700 Apartment For Rent ***FREE FORECLOSURE LISTINGS*** Over 400,000 properties nationwide. Low down payment. Call now 1800-749-3041.

710 Buildings & Structures HAS YOUR BUILDING SHIFTED? Contact Woodford Bros. Inc. for straightening, leveling and foundation repairs at 1-800-OLDBARN/

745 Land/Lots ACREAGE LIQUIDATION! Land bargains for hunters. Very BIG discounts! Over 50 properties. Hunting tracts, waterfront, bordering staeland and MORE! Call for a tour and "inside info" 1-800-2297843

778 Timeshares TIMESHARE SELL/RENT TODAY. FOR CASH!! We'll find you Buyers/Renters! 10+ years of success! Over $78 million in offers in 2009. Call 1-800640-6886.

200 Help Wanted **AWESOME CAREER** Government Postal Jobs! $17.80 to $59.00 hour Entry Level. No Experience Required/ NOW HIRING! Green Card O.K. Call 1866-477-4953 ext. 237. ASSEMBLE MAGNETS & CRAFTS AT HOME! Yearround work! Great pay! Call toll-free 1-866-844-5091. EMPLOYMENT OPPORTUNITY TO PROMOTE? Reach as many as 5 million potential candidates in central and western New York with a 15 word classified ad for $350! Place your ad online at or call 1877-275-2726 MOVIE EXTRAS TO STAND IN BACKGROUND. Experience not required. Earn up to $200/day. 1-877-247-6183.

285 Financial Opportunities $10,000 + IN DEBT? credit cards, med bills, unsecured loans? Lower your payments! Alternative to bankruptcy. NO obligation. Free info 1-800-976-4585 05285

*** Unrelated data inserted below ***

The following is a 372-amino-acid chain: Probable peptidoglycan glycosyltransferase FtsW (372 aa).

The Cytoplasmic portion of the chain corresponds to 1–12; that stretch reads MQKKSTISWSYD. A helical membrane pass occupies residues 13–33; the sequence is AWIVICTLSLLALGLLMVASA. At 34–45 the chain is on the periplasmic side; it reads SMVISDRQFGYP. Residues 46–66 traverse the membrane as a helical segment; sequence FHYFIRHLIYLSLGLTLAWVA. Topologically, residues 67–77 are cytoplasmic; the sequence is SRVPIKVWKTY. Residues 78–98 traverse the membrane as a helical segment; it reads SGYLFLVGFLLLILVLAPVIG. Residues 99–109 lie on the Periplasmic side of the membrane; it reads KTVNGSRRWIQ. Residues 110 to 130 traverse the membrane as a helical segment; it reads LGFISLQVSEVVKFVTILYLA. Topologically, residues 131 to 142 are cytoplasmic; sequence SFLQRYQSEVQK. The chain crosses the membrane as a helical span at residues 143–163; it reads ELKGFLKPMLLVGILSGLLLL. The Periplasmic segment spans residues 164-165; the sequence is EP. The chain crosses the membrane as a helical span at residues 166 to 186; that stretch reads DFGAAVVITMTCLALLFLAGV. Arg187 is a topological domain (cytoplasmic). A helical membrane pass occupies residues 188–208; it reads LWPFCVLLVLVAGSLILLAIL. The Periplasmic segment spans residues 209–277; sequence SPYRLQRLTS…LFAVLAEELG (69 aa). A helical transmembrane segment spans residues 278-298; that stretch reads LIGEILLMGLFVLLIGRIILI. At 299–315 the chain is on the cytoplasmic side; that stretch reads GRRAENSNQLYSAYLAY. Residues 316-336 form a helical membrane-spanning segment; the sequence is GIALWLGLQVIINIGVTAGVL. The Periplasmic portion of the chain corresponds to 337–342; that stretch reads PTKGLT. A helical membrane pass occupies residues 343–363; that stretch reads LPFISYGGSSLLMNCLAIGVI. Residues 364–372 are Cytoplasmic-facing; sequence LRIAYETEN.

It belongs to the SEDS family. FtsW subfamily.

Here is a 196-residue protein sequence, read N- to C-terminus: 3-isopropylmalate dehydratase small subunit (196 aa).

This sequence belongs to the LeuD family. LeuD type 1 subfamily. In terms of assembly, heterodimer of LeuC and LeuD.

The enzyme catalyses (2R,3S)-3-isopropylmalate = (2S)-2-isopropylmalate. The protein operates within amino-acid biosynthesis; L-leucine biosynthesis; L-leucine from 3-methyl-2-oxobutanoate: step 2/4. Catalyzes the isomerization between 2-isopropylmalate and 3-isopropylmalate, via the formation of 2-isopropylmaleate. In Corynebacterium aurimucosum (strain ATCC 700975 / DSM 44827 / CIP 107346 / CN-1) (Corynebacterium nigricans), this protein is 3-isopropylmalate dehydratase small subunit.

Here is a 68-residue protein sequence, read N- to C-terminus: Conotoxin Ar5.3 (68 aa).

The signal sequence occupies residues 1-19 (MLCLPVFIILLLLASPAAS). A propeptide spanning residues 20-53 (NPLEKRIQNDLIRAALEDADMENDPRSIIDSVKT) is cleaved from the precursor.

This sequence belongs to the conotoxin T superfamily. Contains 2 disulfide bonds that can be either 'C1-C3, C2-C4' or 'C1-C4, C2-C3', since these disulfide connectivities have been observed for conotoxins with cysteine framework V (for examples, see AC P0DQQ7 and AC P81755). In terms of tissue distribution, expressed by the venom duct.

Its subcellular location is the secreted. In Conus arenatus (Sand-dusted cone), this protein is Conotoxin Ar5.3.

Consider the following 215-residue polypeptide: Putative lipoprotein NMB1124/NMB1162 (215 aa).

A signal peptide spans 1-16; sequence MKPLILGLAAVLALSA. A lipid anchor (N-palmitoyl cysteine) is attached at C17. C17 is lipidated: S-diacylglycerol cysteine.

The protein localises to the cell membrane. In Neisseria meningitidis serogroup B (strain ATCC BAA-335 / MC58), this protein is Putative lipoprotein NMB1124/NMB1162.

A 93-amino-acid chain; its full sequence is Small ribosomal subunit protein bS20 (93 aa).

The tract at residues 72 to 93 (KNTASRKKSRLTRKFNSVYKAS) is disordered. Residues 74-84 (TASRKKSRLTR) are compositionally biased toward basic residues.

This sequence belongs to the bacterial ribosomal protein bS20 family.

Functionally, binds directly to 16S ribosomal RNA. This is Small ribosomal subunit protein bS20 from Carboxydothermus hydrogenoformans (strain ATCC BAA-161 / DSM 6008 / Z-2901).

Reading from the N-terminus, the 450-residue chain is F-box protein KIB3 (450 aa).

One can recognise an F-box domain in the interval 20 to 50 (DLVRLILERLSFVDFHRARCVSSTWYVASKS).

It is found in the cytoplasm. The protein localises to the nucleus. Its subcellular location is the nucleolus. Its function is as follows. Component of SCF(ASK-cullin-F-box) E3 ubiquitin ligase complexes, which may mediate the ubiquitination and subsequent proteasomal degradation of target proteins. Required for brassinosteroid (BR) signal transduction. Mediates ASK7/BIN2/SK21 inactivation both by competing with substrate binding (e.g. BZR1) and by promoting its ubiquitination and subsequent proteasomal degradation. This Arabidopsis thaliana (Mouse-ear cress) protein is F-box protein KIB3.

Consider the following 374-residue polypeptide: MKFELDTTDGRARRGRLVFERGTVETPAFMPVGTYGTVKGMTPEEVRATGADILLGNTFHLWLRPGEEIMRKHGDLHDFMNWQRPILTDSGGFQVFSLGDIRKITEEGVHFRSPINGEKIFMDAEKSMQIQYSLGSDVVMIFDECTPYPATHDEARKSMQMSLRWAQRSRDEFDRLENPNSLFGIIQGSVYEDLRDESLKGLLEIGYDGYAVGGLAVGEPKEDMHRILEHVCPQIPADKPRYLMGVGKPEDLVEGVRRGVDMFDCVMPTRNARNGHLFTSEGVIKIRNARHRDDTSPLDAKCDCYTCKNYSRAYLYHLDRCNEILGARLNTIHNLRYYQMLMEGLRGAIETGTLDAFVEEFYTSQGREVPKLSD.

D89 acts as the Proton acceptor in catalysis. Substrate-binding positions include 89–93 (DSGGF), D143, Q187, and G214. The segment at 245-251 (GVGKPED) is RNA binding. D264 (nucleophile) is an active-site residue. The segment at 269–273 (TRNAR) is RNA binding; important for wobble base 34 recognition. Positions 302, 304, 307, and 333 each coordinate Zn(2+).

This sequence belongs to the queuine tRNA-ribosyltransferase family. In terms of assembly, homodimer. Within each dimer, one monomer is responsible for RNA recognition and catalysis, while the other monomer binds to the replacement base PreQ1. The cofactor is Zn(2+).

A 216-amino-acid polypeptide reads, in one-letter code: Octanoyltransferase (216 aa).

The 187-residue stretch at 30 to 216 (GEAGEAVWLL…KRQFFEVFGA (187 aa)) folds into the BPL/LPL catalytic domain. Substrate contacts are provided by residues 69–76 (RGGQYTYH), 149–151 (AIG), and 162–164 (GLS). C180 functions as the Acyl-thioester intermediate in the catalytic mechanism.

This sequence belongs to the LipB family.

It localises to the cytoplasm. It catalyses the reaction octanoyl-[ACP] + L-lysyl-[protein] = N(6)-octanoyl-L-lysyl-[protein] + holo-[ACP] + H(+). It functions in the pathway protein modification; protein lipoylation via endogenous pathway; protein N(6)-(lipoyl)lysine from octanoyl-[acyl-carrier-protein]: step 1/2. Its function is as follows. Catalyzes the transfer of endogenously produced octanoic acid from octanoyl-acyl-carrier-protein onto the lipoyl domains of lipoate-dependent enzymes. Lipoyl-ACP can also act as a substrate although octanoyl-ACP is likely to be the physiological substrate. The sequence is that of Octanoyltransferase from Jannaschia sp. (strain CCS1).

Call 434-1988 advertise in our childcare directory!

787 Vacation Property VACATION PROPERTY FOR SALE OR RENT? With promotions to nearl 5 million households and over 12 million potential buyers, a statewide classified ad can't be beat! Promote your property for just $490 for a 15-word ad. Place your ad online at or call 1-877-275-2726

Call 434-1988 to place an ad!



Aug. 19, 2010

Business briefs Community General names director of external affairs


Quoss named senior art director at 2ndNature Brian Quoss was promoted to senior art director at 2ndNature, a full-service design studio in Franlin Square, Syracuse. Quoss has been with the studio since 2006 and has been a valued leader on

Gillian Ottman has been promoted to director of external affairs at Community General Hospital. Ottman has served as the manager of external affairs at the hospital since 2008, and previously was communications manager for Syracuse Universityâ&#x20AC;&#x2122;s College of Human Services and Health Professions. She is a

graduate of St. John Fisher College, where she studied English and communications.